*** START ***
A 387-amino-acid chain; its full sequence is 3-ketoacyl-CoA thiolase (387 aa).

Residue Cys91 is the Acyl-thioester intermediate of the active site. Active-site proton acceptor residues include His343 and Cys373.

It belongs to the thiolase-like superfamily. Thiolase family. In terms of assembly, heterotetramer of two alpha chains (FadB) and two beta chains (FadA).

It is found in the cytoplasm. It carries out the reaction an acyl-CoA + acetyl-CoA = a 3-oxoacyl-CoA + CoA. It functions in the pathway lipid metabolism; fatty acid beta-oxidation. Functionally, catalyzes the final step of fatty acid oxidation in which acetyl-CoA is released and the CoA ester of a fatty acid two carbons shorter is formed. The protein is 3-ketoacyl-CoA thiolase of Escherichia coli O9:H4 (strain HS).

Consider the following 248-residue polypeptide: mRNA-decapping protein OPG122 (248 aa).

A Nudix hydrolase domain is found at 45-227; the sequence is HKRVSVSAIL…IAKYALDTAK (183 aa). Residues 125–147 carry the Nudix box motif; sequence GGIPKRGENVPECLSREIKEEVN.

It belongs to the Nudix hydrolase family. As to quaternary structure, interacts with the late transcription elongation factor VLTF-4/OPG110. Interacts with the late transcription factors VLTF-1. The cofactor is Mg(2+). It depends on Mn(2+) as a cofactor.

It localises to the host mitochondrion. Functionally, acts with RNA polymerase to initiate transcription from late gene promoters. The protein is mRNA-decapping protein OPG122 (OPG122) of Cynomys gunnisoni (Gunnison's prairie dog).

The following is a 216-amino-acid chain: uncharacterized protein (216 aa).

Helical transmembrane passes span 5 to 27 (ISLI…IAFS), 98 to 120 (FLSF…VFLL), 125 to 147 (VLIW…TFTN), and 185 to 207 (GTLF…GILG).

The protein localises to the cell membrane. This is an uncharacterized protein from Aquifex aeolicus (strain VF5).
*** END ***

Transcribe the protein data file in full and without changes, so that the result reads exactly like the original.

A 387-amino-acid chain; its full sequence is 3-ketoacyl-CoA thiolase (387 aa).

Residue Cys91 is the Acyl-thioester intermediate of the active site. Active-site proton acceptor residues include His343 and Cys373.

It belongs to the thiolase-like superfamily. Thiolase family. In terms of assembly, heterotetramer of two alpha chains (FadB) and two beta chains (FadA).

It is found in the cytoplasm. It carries out the reaction an acyl-CoA + acetyl-CoA = a 3-oxoacyl-CoA + CoA. It functions in the pathway lipid metabolism; fatty acid beta-oxidation. Functionally, catalyzes the final step of fatty acid oxidation in which acetyl-CoA is released and the CoA ester of a fatty acid two carbons shorter is formed. The protein is 3-ketoacyl-CoA thiolase of Escherichia coli O9:H4 (strain HS).

Consider the following 248-residue polypeptide: mRNA-decapping protein OPG122 (248 aa).

A Nudix hydrolase domain is found at 45-227; the sequence is HKRVSVSAIL…IAKYALDTAK (183 aa). Residues 125–147 carry the Nudix box motif; sequence GGIPKRGENVPECLSREIKEEVN.

It belongs to the Nudix hydrolase family. As to quaternary structure, interacts with the late transcription elongation factor VLTF-4/OPG110. Interacts with the late transcription factors VLTF-1. The cofactor is Mg(2+). It depends on Mn(2+) as a cofactor.

It localises to the host mitochondrion. Functionally, acts with RNA polymerase to initiate transcription from late gene promoters. The protein is mRNA-decapping protein OPG122 (OPG122) of Cynomys gunnisoni (Gunnison's prairie dog).

The following is a 216-amino-acid chain: uncharacterized protein (216 aa).

Helical transmembrane passes span 5 to 27 (ISLI…IAFS), 98 to 120 (FLSF…VFLL), 125 to 147 (VLIW…TFTN), and 185 to 207 (GTLF…GILG).

The protein localises to the cell membrane. This is an uncharacterized protein from Aquifex aeolicus (strain VF5).